Halloween is a fantastic time of year: getting to dress up and play around with ghoulish makeup and of course stuff ourselves full of sugary treats, but with all this comes a lot of responsibility and things to be aware of. So to help you out a bit, here is my list of things you need to be aware of during Halloween.
The obvious one is food allergies. Whether you have them or you are going to be going young trick-or-treaters always take into consideration the fact that there are many people out there with allergies. My suggestion would be making your own treats to give out. Something that could be gluten-free, lactose free, nut free and vegan all at the same time! I know that sounds hard but the only hard part is finding a recipe you like, once that bit’s done its smooth sailing! View these sites for some inspiration. click here or click here.
But moving past the food and onto your costume and makeup, here are several things you should take into consideration when getting all dressed up:
- Contact lenses.
It’s important to remember that contacts are a medical device and normal contacts are created specifically for the shape of the individual’s eye. Coloured contact lenses may make your eye-popping terrifying this Halloween but generic contacted lenses not fitted to your eyes can have terrible consequences…beware of the harmful side effects, risks including corneal ulcers, corneal abrasion, vision impairment – and even blindness.
- Face/body paints.
Again, this goes without saying but many of the chemicals in cheaper paints can damage your skin quite badly, as well as people having allergies to certain types of body paint etc. Make sure you do your research beforehand or again, go for the more expensive stuff or maybe paints used in theatre props.
- Hair colouring and masks.
Instead of using spray-on hair colour that could also contain synthetic chemicals, I would recommend using wigs and hats. Temporary hair colour can be difficult to wash out, leaving your hair dry and brittle as well as potentially causing chemical burns.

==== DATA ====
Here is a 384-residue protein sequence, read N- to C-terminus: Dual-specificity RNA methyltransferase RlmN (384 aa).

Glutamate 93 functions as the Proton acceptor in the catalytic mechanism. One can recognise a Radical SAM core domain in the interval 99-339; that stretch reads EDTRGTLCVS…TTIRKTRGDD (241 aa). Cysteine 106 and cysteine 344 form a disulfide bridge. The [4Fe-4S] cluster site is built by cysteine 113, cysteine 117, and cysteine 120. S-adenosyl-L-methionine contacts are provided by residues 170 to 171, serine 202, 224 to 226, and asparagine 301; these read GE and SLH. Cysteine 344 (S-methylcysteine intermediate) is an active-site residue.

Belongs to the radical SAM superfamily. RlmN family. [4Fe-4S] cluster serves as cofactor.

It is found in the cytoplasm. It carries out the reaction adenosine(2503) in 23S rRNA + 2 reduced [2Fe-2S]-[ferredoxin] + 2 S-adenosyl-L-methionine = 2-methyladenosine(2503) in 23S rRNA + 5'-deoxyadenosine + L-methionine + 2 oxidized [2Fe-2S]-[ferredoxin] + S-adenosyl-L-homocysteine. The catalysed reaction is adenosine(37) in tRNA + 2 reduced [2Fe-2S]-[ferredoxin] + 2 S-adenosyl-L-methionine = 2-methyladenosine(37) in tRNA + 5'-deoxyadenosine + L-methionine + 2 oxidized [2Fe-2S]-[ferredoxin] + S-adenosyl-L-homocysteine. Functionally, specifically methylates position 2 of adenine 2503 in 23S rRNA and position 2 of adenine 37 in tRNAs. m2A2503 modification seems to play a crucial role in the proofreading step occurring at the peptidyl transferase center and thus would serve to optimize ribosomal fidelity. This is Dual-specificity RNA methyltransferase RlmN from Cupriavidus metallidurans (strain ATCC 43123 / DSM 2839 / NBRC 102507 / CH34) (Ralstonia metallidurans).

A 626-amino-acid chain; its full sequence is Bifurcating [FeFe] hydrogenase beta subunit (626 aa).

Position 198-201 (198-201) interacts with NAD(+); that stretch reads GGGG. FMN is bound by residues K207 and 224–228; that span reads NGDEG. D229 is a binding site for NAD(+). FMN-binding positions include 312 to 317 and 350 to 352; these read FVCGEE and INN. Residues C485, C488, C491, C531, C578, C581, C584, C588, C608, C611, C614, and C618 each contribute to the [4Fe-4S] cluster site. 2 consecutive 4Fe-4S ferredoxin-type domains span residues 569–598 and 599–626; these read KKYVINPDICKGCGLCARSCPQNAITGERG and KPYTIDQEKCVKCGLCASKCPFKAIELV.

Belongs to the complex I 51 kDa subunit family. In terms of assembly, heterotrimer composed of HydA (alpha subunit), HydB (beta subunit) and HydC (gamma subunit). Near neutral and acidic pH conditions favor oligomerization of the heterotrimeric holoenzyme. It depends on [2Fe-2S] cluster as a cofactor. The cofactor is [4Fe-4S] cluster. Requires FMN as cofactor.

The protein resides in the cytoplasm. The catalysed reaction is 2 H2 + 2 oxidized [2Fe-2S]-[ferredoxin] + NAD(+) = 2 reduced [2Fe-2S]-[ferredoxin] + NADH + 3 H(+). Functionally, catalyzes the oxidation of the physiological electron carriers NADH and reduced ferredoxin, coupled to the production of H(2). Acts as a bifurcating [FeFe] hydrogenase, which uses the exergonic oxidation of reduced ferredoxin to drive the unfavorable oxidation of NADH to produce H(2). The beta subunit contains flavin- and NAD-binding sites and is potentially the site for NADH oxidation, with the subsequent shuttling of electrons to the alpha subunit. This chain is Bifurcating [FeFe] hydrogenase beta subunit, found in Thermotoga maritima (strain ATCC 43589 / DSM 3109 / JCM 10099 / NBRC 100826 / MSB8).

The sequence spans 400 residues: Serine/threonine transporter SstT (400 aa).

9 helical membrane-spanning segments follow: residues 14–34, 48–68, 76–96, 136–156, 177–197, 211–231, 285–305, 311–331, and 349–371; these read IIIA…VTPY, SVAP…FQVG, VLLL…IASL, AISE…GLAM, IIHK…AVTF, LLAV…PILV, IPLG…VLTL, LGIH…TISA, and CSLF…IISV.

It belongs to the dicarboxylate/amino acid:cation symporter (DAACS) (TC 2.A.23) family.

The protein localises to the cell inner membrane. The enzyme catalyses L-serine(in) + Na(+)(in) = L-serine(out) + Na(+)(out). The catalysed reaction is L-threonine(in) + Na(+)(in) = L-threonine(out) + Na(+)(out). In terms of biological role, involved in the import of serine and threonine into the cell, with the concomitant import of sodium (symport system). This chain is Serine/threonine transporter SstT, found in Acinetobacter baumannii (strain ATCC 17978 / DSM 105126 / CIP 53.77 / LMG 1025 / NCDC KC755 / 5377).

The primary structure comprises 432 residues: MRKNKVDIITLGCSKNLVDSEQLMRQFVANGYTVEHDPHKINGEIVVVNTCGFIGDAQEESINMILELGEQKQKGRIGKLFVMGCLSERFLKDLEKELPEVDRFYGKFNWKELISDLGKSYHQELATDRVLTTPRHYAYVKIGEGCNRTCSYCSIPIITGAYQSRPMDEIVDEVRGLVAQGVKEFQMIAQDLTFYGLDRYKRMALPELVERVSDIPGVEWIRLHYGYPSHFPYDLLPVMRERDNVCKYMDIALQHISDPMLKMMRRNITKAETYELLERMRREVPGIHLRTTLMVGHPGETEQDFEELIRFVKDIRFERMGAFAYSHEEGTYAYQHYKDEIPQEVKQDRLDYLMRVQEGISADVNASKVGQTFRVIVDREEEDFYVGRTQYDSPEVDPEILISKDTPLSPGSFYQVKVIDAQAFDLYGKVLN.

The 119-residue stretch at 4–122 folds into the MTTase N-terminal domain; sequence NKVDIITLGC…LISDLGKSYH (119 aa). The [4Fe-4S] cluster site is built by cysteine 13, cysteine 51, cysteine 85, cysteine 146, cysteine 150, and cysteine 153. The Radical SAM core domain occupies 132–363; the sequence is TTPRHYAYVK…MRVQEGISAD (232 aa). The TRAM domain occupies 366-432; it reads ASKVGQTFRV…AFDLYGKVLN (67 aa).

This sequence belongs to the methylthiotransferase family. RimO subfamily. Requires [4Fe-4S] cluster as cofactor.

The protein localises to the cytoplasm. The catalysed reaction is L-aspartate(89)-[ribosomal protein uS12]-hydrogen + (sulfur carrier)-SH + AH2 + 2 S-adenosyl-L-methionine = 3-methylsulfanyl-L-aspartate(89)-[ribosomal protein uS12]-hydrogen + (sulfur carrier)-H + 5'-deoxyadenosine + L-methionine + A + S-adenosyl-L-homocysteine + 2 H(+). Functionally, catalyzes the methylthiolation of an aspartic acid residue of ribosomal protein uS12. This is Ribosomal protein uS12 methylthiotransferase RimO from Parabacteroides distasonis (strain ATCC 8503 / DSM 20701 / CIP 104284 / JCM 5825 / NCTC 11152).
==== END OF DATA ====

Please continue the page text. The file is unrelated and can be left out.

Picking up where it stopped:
As for masks and props, especially the ones that are made from rubber and vinyl, could contain lead paint. Even if this isn’t constantly in contact with skin, there is still a risk of absorption. It’s better to use makeup to create your haunting look or make your own mask with papier-mâché etc.
- Prosthetic skin and accessories.
Its better use a higher quality product which is less likely to cause skin irritation or inflammation. Look for theatre props instead of something you can find in the Halloween aisle. Because these accessories are often made of latex which can be very irritating and many people are actually allergic to latex – check first!
- Fake blood.
This again can be a troublesome area and can causes rashes, chemical burn or swelling on some people skin. Why not save yourself the hassle and make your own. Corn syrup, flour and red food colouring should do the trick for a safe, homemade, cheap alternative!
As obvious as this sounds make sure you use stage or theatre approved glue/adhesives and not your everyday school glue. Regular glue could damage your skin and result in rashes or burns.
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